Cellular mechanisms which distinguish between hormone- and antihormone-activated estrogen receptor.
The use of reverse genetics has permitted a definition of the structural features within estrogen receptor required for its productive association with the transcription apparatus. These sequences, transactivation function 1 (TAF1) in the amino terminus and TAF2 at the carboxyl terminus, display distinct transcriptional functions. Using specific receptor mutations it has been shown that on some promoters both TAF1 and TAF2 are required for maximal transcriptional activity, whereas on others, additional factors bound to the target promoter can functionally substitute for TAF1 or TAF2. Estrogen functions as an ER agonist by promoting functional synergism between TAF1 and TAF2. Conversely, 4-OH-tamoxifen inhibits TAF2 activity and functions as an antagonist in cell contexts where TAF2 is required. Alternatively, if a 'TAF2 function' is supplied by another factor, 4-OH tamoxifen can manifest ER agonist activity. These data indicate that alterations in the cellular expression of proteins which mimic TAF1 or TAF2 activity can have a profound effect on the pharmacology of ER modulators. Thus the identification of the cellular proteins which interact with ER and its TAF regions will allow a definition of the mechanism used by the cell to distinguish between hormone- and antihormone-activated estrogen receptor.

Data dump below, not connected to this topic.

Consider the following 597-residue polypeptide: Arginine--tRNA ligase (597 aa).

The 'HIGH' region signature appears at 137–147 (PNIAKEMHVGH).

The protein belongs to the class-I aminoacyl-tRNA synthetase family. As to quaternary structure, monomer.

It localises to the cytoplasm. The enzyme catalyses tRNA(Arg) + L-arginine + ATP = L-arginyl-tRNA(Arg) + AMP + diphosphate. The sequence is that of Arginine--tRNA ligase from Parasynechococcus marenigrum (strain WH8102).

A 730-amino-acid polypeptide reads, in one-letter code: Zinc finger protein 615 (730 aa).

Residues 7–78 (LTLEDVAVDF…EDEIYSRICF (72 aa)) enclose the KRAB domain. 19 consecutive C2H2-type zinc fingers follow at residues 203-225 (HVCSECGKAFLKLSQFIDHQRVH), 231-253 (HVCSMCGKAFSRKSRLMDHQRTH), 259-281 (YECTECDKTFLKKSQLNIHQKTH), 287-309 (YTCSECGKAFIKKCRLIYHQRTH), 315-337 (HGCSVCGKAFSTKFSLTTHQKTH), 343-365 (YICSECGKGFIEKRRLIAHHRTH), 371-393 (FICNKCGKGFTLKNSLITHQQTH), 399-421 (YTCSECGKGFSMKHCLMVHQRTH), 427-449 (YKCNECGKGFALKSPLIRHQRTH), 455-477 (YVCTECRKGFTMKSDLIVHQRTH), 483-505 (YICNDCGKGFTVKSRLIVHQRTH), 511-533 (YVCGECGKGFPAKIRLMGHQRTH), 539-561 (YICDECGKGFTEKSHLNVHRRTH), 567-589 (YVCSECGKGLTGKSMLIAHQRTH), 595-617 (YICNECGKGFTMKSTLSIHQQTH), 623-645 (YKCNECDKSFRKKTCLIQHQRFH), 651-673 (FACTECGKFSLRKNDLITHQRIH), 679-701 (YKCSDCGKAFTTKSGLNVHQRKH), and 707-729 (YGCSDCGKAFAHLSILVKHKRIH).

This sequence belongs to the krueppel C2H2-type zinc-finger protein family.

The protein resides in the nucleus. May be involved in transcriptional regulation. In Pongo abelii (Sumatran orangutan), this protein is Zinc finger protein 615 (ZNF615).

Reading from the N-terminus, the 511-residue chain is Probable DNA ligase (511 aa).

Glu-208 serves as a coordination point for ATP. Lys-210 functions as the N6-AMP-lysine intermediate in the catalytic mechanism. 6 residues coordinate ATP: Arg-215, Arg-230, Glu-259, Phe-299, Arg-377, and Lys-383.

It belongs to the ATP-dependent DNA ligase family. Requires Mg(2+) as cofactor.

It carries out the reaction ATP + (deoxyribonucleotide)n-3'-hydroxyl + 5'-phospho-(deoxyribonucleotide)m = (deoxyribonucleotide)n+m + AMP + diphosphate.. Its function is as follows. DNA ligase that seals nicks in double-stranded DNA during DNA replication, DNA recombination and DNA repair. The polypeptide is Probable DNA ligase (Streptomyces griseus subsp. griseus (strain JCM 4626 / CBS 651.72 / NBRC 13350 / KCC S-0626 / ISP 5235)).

McDonnell, DP; Dana, SL; Hoener, PA; Lieberman, BA; Imhof, MO; Stein, RB
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